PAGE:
• Continuous Policy and Procedure Review:: Ensuring AML policies and procedures remain effective and aligned with current regulatory standards through regular updates.

  • Monitoring and Reporting: Ongoing monitoring and reporting on AML compliance efforts help identify areas for improvement, ensuring ongoing effectiveness.

AML is about more than preventing money laundering; it also encompasses combating corruption (i.e. individuals or corporations taking bribes), sanction evasion (i.e. individuals or corporations moving money that should not be allowed to), and fraud (i.e. attempting to steal or scam money from someone else). Criminals use sophisticated techniques to launder illicit funds, complicating detection and intervention efforts by financial institutions, i.e.

  • Placement : depositing illegal money in the financial system. This is done via different techniques, e.g. via cash businesses with little or no variable costs (e.g. car washes, casinos, tanning studios…​), via false invoicing, via smurfing (splitting up in small amounts, which stay below certain AML thresholds), via trusts and offshore companies or foreign bank accounts, via aborted transactions…​

  • Extraction: this consists of getting the money out, so it can be used. Often this is done by techniques, on which the criminals will pay taxes, as this increases the legitimacy. Typical techniques consist of paying salaries to fake employees, loans to directors or shareholders which are not repaid or pay out of dividends.

Due to the variety of types of financial crime and the techniques used for placement and extraction, it becomes very complex for financial institutions to properly detect and stop these activities. The main reasons for that being:

  • Lack of comprehensive data available to banks, often due to privacy regulations like GDPR. This limitation makes effective AML akin to finding a needle in a haystack. Enhanced, more fine-grained data collection and sharing, subject to stringent security measures, could significantly improve AML efforts.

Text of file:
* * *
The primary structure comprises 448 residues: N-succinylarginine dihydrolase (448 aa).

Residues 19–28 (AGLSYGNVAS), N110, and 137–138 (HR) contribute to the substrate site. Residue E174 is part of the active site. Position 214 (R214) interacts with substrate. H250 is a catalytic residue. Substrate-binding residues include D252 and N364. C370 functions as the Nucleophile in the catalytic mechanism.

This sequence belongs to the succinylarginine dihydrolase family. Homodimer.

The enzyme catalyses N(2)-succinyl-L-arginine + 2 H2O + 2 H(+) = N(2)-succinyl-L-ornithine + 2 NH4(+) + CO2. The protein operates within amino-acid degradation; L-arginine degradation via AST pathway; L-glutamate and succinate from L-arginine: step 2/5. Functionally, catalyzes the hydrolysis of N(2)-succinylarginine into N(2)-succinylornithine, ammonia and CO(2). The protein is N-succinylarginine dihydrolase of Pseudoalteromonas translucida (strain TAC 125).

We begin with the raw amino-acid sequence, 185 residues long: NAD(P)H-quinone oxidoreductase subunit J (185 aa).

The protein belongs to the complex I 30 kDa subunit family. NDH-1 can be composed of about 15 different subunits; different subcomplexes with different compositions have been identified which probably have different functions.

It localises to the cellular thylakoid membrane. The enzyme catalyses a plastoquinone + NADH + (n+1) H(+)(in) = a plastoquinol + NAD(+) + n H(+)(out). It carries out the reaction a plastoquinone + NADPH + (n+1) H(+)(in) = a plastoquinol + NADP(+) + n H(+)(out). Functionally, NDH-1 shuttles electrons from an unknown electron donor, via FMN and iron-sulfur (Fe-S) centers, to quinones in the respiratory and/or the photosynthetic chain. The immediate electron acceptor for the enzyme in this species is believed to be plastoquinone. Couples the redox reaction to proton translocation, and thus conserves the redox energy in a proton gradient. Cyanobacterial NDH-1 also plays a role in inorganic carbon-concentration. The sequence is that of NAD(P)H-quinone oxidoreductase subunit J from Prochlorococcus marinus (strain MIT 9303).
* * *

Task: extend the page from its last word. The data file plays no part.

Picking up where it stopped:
• Every bank implements AML on its own and tries to ensure compliance within its organization. This isolated approach of banks to AML compliance, coupled with the exploitation of this by criminals, underscores the need for a legal framework facilitating data sharing and collaboration among financial institutions. RegTechs can play a crucial role in this ecosystem by offering resources like sanction screening lists and regulatory compliance tools, which are shared in a SaaS model across its customers.

  • Given the international nature of financial crime, the development of global AML standards and increased international cooperation are imperative. Money laundering is a global issue that demands a unified response.

  • Regulators do very little to support financial institutions in their mission. Instead of just defining strict (often outdated) rules and imposing sanctions, they could also offer tooling to support financial institutions in having better AML. E.g. up-to-date and easily accessible sanction screening APIs, good (API-based) access to company and UBO registers or the setup of regulatory sandbox, in which (anonymized) examples of recently detected fraud and common false positives are included, would all help players to be more effective in AML compliance. Additionally regulators can organize trainings and knowledge sharing forums to facilitate the exchange of crucial expertise.

Ultimately, the journey toward more efficient and effective AML practices demands collective action. Financial institutions, regulators, and RegTech providers must collaborate closely, sharing insights and data to enhance AML efforts.